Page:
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March 2015 Archive   |   Submit a topic

Bricks and Mortar

In the days just before the Coleman injury and the nonsense with Lukaku's contract my daily Everton time was spent contemplating Bramley Moore Dock.

I remember my Dad used to park outside it when he would take me and my sisters down to the Sunday market as kids, and I remember always being struck by the enormous brick pillars that stand, grandiose over the entrance. I haven't been in the 25+ years since, but the memory is still quite sharp, and always has been.

It got my thinking about how great it would be if the club retained them as part of the new stadium design, and then I did a bit of research and found out that these pillars, along with 2 other buildings in the complex at Bramley Moore Dock, are actually listed - so the club (or anyone else for that matter) can't take them down.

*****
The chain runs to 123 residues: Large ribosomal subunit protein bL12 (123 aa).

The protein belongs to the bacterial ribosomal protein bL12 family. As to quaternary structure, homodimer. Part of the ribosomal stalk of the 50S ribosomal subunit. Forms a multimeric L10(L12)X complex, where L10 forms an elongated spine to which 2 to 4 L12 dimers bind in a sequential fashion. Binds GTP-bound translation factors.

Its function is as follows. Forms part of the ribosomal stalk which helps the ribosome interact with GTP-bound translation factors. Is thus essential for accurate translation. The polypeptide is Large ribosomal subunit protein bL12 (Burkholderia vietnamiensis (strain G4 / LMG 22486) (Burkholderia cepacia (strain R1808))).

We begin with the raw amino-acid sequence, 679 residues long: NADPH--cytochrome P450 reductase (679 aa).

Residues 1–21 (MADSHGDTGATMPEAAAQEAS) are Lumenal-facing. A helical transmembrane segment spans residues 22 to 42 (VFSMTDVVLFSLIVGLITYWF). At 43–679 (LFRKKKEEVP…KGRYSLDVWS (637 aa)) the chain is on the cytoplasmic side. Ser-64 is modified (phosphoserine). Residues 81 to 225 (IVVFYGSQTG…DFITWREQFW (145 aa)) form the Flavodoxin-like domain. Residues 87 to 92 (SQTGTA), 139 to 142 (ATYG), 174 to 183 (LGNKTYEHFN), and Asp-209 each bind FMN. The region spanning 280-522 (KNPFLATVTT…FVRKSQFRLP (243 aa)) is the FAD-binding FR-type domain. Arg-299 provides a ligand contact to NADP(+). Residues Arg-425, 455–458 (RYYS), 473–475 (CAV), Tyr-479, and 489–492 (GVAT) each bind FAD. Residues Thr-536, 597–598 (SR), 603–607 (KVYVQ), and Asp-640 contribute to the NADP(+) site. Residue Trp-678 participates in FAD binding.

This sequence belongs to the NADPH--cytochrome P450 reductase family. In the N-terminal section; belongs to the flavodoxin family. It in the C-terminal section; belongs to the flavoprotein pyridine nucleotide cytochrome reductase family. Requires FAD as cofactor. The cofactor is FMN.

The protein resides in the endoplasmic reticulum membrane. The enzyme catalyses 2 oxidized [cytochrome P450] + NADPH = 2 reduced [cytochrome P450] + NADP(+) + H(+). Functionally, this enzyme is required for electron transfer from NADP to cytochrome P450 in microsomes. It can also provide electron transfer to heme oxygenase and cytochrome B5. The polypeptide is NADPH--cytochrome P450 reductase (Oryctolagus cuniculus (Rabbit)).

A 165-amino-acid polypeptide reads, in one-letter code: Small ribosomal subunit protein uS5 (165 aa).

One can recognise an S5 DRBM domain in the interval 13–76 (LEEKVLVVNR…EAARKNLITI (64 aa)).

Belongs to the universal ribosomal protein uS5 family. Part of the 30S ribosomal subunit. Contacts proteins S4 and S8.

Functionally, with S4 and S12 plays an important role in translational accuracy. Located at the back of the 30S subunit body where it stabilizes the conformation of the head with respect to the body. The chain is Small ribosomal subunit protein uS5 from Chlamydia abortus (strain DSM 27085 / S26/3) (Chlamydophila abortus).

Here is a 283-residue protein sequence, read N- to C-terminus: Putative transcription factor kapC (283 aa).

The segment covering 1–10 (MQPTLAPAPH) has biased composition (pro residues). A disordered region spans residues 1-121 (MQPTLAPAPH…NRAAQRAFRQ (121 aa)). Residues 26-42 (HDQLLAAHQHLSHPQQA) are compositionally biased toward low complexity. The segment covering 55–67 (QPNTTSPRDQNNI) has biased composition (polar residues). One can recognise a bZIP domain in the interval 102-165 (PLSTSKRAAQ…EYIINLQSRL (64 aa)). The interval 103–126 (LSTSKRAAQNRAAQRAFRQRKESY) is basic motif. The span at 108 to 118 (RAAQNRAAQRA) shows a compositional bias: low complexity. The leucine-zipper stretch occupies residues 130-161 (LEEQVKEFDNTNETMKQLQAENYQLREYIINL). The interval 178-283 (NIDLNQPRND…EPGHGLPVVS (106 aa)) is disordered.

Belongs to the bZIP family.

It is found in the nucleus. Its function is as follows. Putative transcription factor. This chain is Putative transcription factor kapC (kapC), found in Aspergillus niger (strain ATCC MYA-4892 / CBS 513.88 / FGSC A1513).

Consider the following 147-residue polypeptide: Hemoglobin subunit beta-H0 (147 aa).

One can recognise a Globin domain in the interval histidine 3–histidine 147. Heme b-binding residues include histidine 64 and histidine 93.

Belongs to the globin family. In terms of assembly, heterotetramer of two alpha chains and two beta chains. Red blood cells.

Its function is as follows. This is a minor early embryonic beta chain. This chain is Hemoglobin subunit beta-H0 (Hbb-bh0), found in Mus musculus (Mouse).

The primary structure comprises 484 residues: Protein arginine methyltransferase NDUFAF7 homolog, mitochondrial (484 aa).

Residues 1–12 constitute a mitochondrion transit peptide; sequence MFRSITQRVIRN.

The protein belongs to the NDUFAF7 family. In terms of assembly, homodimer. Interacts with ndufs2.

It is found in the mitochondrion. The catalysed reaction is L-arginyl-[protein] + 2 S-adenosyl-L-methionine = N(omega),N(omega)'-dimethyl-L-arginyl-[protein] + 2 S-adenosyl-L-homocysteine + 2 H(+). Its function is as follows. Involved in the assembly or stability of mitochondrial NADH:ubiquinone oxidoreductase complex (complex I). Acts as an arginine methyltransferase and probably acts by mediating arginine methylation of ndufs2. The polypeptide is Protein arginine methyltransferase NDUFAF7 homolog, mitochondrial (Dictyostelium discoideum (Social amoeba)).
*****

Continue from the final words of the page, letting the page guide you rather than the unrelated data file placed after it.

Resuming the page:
This begs the question - how will the club incorporate these older buildings into the new design for our new home? And, perhaps more pertinently, what does this restriction mean for the stadium design in general?

I started google imaging a number of brick-based stadiums. I know LucasOil Field in Indianapolis has been mentioned - and that is an impressive arena. Also - the Rangers stadium - Ibrox. That is older, but even the modern extensions have been based around the main brick stand that we all see whenever there is a reporter outside on the TV.

At this point I should confess to knowing very little about the intricacies of construction and the materials it takes to build a large stadium - but the elephant in the room is the presence of our billionaire owner's access to the steel industry. Does this mean that we will end up with a steel-based construction that deliberately contrasts itself to the 19th century brick around it. Something like the images we are seeing of the new Chelsea ground, or the Bird's Nest in China.